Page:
How and Who of Innovation

Many innovation experts urge overcoming roadblocks by “doing something different”, and Alex Cornell joins the chorus in his Breakthrough!: Proven Strategies to Overcome Creative Block and Spark Your Imagination 

In contrast, Tom Kelley offered more specific guidance in the stages of “how” innovation is managed at IDEO in   
  The Art of Innovation: Lessons in Creativity from IDEO, America’s Leading Design Firm:

•              Analyze the market, potential client groups, technology, and constraints for each innovation problem
•              Observe people in typical life situations
•              Visualize novel concepts and their intended customers
•              Evaluate and refine prototypes during rapid iterations
•              Implement new concept for commercialization

Steven Johnson offers seven non-linear principles of innovation in Where Good Ideas Come From: The Natural History of Innovation:                                                          

•              Adjacent possible: Timing is essential for innovation to be accepted

•              Liquid networks: Connections between different disciplines to enable ideas development and implementation

•              Slow hunch: Insights incubate, germinate over time before becoming executable

•              Serendipity: Spontaneous, chance juxtaposition of ideas applied to other

•              Error: Outcomes considered “failures” from numerous trials  may lead to – and be required – to successfully implement ideas

•              Exaptation: Reusing existing ideas, technologies for a different purpose

•              Platforms: Adapting, recombining existing knowledge, components, implementation approaches to develop something new

Expert innovators seem to follow these guidelines and have developed skill through what Geoff Colvin calls “Deliberate Practice” in “What Really Separates World-Class Performers from Everybody Else”, the sub-title of his book, Talent is Overrated.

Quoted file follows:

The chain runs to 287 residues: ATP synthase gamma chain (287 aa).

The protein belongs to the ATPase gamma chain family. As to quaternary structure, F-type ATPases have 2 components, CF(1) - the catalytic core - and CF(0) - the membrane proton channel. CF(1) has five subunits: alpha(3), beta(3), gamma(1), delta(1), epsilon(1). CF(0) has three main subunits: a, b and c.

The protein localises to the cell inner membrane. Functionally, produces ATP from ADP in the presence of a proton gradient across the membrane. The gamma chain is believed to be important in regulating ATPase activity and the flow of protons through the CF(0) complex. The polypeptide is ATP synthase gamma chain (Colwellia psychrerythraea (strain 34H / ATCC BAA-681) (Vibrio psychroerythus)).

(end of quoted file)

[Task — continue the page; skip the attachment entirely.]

He notes that Deliberate Practice is not considered “fun”, but is a highly demanding and repeated mental challenge, systematically designed to improve performance with consistent expert monitoring and feedback.

Colvin’s premise is based on K. Anders Ericsson’s classic Harvard Business Review article, “The Making of an Expert“, which outlines three contributors to superior performance across disciplines:

•             Deliberate Practice to improve existing skills and to extend the reach and range of skills
•             Expert coaching with consistent monitoring and corrective feedback
•              Support from family and mentors

Kelley of IDEO focused more recently on the “who” of innovation in The Ten Faces of Innovation: IDEO’s Strategies for Defeating the Devil’s Advocate and Driving Creativity Throughout Your Organization, organized by Learning, Building, and Organizing capabilities:                     

•              Experience
•              Set Designer
•              Caregiver
•              Storyteller
•              Anthropologist
•              Cross-pollinator
•              Hurdler
•              Experimenter
•              Collaborator
•              Director
Meredith Belbin offered similar analysis of eight team roles in his Team Roles at Work  and Management Teams: Why they succeed or fail  to ignite collaborative strategy definition and execution.   

These findings suggest that processes and practices can help shape innovation, but consistent, focused and attentive practice increases capacity to innovate more than “natural talent” — validating the well-known homespun advice to “work hard” and demonstrate a “strong work ethic.”

-*What processes and roles do you use to increase innovation at work?

Related post:  
It’s Mostly Random, So Just Do Something: Suggestions to Guide Innovation, Creativity

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Blog: – Kathryn Welds | Curated Research and Commentary

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